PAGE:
Analysis/Topology: Bounded and Totally Bounded Sets

Definitions

  • Bounded set: Let <M,ρ> be a metric space. We say that the subset A of M is bounded if there exists a positive number L such that ρ(x,y)≤L  (x,y∈A) (Wikipedia)
  • Diameter of a set: If A is bounded, we define diameter of A (denoted by diam A) as diam A={l.u.b.}_(x,y\in A)  ρ(x,y). If A is not bounded we write diam A=∞. (Wikipedia)
  • Totally bounded sets: Let <M,ρ> be a metric space. The subset A of M is said to be totally bounded if given ϵ>0, there exist a finite number of subsets A_1 , A_2 , ..., A_n of M such that diam A_k < ϵ (k=1,2,…,n) and such that A\subset \cup_{k=1}^n A_k(Wikipedia)
  • Cover of a set: If for a set A, if it is a subset of union of sets A_1,A_2,... then we say A_k cover A. (Wikipedia)
  • Totally bounded sets: A⊂M is totally bounded iff for every ϵ>0, A can be covered by a finite number of subsets of M whose diameters are all less than ϵ.
  • ϵ-dense: Let A be a subset of the metric space M. The subset B of A is said to be ϵ-dense in A (where ϵ>0) if for every x∈A there exists y∈B such that ρ(x,y)<ϵ. That is, B is ϵ-dense in A if each point of A is within distance ϵ from some point of B.

Theorems

  • If the subset A of the metric space <M, ρ> is totally bounded, then A is bounded.
  • The subset A of the metric space <M, ρ> is totally bounded if and only if for every ϵ>0, A contains a finite subset {x_1,x_2,…,x_n} which is ϵ-dense in A.
  • Let <M,ρ> be a metric space. The subset A of M is totally bounded if and only if every sequence of points of A contains a Cauchy subsequence.
  • A subset of \mathbb R^2 is bounded iff it is contained in a square of finite side length.
  • A subset of \mathbb R^3 is bounded iff is contained in a cube of finite side length.
  • In \mathbb R a set is totally bounded if and only if it is bounded. Hence, any bounded subset of \mathbb R is an example of totally bounded subset of \mathbb R
  • \mathbb R^n is totally bounded if and only if it is bounded A subset A of \mathbb R_d is totally bounded if and only if A contains only finite number of points.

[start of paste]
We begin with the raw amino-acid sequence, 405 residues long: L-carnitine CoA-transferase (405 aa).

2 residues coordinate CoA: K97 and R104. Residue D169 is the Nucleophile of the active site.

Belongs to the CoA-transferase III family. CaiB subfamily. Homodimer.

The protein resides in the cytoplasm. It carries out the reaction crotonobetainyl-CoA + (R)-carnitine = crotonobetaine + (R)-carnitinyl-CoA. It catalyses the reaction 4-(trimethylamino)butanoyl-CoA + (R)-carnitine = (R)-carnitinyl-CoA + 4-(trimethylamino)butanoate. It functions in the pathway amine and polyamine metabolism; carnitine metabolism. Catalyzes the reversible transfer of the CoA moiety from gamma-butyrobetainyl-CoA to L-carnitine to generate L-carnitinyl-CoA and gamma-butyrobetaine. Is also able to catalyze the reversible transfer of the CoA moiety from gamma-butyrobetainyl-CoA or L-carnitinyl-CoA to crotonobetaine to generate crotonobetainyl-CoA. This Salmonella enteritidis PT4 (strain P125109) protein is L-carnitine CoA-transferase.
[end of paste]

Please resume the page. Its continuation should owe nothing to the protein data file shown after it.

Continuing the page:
Examples and Counterexamples

  • In \mathbb R, [0,∞) is not bounded. But in \mathbb R_d, ρ(x,y)≤1,∀x,y∈[0,∞) and hence it is bounded. (L=1). Hence, all subsets of $latex \mathbb R_d$ are bounded.
  • In \mathscr{l}^2, let e_k be the sequence whose all terms are 0 except kth term. Consider the set E= \cup_{n=1}^\infty {e_k }. Then E is bounded with diameter √2
  • Bounded and totally bounded: [0,2] in R
    • \{<x,y>\in\mathbb R^2 |x^2+y^2=9\} (circle with radius 3, centred at origin)
    • \{<x,y,z>\in \mathbb R^3 |x^2+y^2+z^2=4\} (sphere with radius 2, centred at origin)
    • Finite sets in \mathbb R_d
  • Bounded but not totally bounded: Interval [0,2] in \mathbb R_d

Quizzes

1. Which of the following set is totally bounded in
[0,∞)
A set is bounded iff it is totally bounded in
[0,1)
(-∞, 2)
A set is bounded iff it is totally bounded in
All of the above
A set is bounded iff it is totally bounded in . [0,1) is the only bounded set in
Let M be a metric space. Which of the following is true?
A totally bounded set in a metric space need not be bounded.
A set is totally bounded then it is bounded.
A bounded set in a metric space need not be totally bounded.
Interval [0,2] in
If M = , then every set is bounded and totally bounded.
(-∞, 2) is a subset of and is neither bounded nor totally bounded.
If M = , then every set is bounded and totally bounded.
[0,2] in is bounded but not totally bounded.

External Reading Materials

This article was previously posted in my old blog – reposted here with additional insights.

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